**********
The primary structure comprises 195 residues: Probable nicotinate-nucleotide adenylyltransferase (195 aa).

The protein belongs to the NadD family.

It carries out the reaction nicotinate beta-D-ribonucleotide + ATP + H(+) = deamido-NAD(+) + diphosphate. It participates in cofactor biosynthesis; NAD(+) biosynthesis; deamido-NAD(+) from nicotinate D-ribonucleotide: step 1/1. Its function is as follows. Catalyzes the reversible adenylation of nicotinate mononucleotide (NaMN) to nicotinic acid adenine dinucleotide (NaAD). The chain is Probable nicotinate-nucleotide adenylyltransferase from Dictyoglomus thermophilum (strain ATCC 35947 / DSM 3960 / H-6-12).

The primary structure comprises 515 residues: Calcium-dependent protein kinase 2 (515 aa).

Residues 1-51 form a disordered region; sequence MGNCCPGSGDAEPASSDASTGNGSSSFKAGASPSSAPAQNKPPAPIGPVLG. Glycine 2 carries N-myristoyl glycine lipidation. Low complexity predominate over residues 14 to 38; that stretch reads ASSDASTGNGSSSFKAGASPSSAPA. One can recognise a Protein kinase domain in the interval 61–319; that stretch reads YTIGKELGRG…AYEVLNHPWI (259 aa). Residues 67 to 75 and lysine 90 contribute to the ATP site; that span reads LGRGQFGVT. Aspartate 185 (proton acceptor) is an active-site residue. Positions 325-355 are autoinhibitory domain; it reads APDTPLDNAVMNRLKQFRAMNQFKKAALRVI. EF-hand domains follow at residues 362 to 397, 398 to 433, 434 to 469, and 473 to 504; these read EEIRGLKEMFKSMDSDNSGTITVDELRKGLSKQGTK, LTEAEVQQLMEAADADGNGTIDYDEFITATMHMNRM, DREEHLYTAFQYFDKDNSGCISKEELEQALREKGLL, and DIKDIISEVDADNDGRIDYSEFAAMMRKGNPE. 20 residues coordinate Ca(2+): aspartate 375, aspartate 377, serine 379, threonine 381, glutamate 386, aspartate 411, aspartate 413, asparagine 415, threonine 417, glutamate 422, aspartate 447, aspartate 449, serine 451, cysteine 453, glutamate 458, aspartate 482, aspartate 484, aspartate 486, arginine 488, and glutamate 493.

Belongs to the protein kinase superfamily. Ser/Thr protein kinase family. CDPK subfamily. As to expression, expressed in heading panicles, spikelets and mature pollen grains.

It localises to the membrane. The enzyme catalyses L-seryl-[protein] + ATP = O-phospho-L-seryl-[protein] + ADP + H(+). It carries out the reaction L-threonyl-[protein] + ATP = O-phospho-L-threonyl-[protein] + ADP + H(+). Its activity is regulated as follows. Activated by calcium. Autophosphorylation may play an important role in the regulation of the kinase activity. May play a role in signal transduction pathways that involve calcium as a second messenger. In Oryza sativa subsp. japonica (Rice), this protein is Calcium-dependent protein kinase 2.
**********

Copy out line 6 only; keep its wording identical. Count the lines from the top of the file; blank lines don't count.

Belongs to the protein kinase superfamily. Ser/Thr protein kinase family. CDPK subfamily. As to expression, expressed in heading panicles, spikelets and mature pollen grains.